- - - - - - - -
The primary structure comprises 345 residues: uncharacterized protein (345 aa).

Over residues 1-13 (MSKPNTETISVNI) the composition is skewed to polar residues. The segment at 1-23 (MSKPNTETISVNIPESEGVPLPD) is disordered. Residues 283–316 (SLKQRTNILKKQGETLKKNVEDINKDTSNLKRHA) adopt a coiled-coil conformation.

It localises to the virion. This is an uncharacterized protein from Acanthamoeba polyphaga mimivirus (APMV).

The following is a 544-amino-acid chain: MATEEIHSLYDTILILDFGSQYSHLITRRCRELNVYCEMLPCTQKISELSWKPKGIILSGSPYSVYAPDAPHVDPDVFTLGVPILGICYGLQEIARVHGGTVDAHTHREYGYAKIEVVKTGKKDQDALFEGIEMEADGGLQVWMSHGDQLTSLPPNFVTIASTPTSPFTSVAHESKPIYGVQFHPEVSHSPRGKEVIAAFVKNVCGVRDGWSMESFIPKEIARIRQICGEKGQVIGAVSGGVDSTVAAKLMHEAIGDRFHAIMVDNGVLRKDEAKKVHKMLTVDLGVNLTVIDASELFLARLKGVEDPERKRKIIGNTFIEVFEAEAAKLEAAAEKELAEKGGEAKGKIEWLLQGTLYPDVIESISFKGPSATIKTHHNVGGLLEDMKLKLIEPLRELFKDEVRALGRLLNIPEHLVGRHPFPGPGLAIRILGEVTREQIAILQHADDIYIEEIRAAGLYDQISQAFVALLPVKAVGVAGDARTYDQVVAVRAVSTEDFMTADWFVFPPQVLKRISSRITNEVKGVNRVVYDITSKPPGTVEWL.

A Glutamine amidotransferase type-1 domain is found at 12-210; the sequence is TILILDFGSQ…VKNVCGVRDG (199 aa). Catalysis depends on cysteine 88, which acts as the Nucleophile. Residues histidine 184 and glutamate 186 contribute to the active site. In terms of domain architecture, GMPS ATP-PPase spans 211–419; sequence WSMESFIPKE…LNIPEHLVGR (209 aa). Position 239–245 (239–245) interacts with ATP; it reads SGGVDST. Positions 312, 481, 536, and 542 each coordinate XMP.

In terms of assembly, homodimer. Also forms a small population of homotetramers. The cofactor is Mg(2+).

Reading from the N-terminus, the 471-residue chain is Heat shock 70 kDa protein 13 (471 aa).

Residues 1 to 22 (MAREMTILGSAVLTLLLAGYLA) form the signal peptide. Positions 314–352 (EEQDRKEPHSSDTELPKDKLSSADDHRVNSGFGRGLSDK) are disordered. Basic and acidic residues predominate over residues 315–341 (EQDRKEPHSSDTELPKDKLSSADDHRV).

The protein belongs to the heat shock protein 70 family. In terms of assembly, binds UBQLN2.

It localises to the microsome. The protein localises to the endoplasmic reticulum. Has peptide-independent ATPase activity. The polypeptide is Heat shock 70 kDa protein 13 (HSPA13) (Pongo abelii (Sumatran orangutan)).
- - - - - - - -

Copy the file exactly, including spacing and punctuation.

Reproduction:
The primary structure comprises 345 residues: uncharacterized protein (345 aa).

Over residues 1-13 (MSKPNTETISVNI) the composition is skewed to polar residues. The segment at 1-23 (MSKPNTETISVNIPESEGVPLPD) is disordered. Residues 283–316 (SLKQRTNILKKQGETLKKNVEDINKDTSNLKRHA) adopt a coiled-coil conformation.

It localises to the virion. This is an uncharacterized protein from Acanthamoeba polyphaga mimivirus (APMV).

The following is a 544-amino-acid chain: MATEEIHSLYDTILILDFGSQYSHLITRRCRELNVYCEMLPCTQKISELSWKPKGIILSGSPYSVYAPDAPHVDPDVFTLGVPILGICYGLQEIARVHGGTVDAHTHREYGYAKIEVVKTGKKDQDALFEGIEMEADGGLQVWMSHGDQLTSLPPNFVTIASTPTSPFTSVAHESKPIYGVQFHPEVSHSPRGKEVIAAFVKNVCGVRDGWSMESFIPKEIARIRQICGEKGQVIGAVSGGVDSTVAAKLMHEAIGDRFHAIMVDNGVLRKDEAKKVHKMLTVDLGVNLTVIDASELFLARLKGVEDPERKRKIIGNTFIEVFEAEAAKLEAAAEKELAEKGGEAKGKIEWLLQGTLYPDVIESISFKGPSATIKTHHNVGGLLEDMKLKLIEPLRELFKDEVRALGRLLNIPEHLVGRHPFPGPGLAIRILGEVTREQIAILQHADDIYIEEIRAAGLYDQISQAFVALLPVKAVGVAGDARTYDQVVAVRAVSTEDFMTADWFVFPPQVLKRISSRITNEVKGVNRVVYDITSKPPGTVEWL.

A Glutamine amidotransferase type-1 domain is found at 12-210; the sequence is TILILDFGSQ…VKNVCGVRDG (199 aa). Catalysis depends on cysteine 88, which acts as the Nucleophile. Residues histidine 184 and glutamate 186 contribute to the active site. In terms of domain architecture, GMPS ATP-PPase spans 211–419; sequence WSMESFIPKE…LNIPEHLVGR (209 aa). Position 239–245 (239–245) interacts with ATP; it reads SGGVDST. Positions 312, 481, 536, and 542 each coordinate XMP.

In terms of assembly, homodimer. Also forms a small population of homotetramers. The cofactor is Mg(2+).

Reading from the N-terminus, the 471-residue chain is Heat shock 70 kDa protein 13 (471 aa).

Residues 1 to 22 (MAREMTILGSAVLTLLLAGYLA) form the signal peptide. Positions 314–352 (EEQDRKEPHSSDTELPKDKLSSADDHRVNSGFGRGLSDK) are disordered. Basic and acidic residues predominate over residues 315–341 (EQDRKEPHSSDTELPKDKLSSADDHRV).

The protein belongs to the heat shock protein 70 family. In terms of assembly, binds UBQLN2.

It localises to the microsome. The protein localises to the endoplasmic reticulum. Has peptide-independent ATPase activity. The polypeptide is Heat shock 70 kDa protein 13 (HSPA13) (Pongo abelii (Sumatran orangutan)).